Rottum, Rotsterhaule, Rotstergaast, Rohel. They are not the most inviting names. Nevertheless, the area between Heerenveen and Lake Tjeukemeer is more than worth a visit. The vastness of the landscape is breathtaking, the silence is audible and the tranquility is unprecedented.
The area consists of low-lying peat lands with sand popping up here and there. The exits -haule and -gaast indicate those higher-lying grounds. The habitation history can be seen from the place names: from Rottum (presumably named after a nobleman, Tjalling Rotmers), Rotsterhaule and Rotstergaast arose, from Oldeouwer (’old bank’) Ouwster Nijegea and Ouwsterhaule and from Oudehaske Nijehaske and Haskerhorne. Originally ’Haske’ would refer to a specific type of grass species, but it is also Frisian for ’haasje’ (Hare), the animal that adorned the flag of the former municipality of Haskerland.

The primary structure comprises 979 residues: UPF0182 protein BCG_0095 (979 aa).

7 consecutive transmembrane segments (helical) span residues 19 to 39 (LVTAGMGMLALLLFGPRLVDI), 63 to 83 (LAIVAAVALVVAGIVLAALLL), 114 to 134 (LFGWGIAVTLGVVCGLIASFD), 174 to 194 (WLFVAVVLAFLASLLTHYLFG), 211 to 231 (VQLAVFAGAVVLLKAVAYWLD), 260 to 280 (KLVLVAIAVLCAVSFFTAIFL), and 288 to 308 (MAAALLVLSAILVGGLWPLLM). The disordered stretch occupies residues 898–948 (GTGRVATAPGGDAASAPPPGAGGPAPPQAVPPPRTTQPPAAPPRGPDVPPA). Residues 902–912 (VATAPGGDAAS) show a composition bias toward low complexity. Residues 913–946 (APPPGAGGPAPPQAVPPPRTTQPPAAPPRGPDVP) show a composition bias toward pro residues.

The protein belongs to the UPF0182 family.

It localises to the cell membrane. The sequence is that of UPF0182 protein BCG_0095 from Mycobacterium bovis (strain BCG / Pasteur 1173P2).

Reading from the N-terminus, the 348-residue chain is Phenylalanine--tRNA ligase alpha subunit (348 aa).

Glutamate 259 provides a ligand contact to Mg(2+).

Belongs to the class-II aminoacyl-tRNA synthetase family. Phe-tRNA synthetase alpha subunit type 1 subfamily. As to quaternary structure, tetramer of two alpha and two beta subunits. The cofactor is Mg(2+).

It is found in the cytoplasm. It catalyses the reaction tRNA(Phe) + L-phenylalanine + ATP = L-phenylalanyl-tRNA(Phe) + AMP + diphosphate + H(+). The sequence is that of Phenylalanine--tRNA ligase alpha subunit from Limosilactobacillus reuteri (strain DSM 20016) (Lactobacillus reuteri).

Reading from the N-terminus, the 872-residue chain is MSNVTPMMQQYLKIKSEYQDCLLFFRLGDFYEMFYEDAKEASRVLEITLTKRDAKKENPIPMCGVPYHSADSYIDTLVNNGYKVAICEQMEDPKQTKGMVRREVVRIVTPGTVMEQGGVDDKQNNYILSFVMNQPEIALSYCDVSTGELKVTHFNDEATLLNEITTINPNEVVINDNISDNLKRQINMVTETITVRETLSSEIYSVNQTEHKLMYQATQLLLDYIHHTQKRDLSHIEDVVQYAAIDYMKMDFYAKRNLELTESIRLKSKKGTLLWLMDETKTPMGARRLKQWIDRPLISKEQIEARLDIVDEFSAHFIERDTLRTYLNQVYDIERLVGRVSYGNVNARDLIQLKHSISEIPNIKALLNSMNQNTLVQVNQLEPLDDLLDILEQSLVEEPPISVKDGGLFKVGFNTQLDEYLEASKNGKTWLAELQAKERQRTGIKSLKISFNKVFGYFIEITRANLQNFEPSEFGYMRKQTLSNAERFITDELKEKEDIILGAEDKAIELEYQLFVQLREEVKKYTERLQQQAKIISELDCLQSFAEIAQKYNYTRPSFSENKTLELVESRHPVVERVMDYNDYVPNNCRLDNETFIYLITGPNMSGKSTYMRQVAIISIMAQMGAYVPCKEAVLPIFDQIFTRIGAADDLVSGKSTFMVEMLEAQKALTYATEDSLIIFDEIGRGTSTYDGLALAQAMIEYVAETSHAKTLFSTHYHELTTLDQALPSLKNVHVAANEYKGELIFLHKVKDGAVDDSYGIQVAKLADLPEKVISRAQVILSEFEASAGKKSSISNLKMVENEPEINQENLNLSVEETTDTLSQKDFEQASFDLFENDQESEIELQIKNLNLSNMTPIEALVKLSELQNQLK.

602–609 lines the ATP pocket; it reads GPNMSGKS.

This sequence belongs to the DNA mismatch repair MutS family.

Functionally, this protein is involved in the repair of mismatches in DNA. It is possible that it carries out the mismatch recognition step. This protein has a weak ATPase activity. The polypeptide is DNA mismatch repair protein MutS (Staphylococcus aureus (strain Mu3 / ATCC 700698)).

Nature lovers can indulge in the Oosterschar, a more than 500-hectare nature reserve between Sint Johannesga and the Tsjonger river. It consists of open water, reed lands, grassland, and swampwoods and was created by the excavation of peat in the second half of the nineteenth century.
The picturesque Nannewiid near Oudehaske is also the result of peat extraction. It is a paradise for (small) water sports, fishermen and swimmers. Of course, the Tjeukemeer also offers many more opportunities for water-related recreation.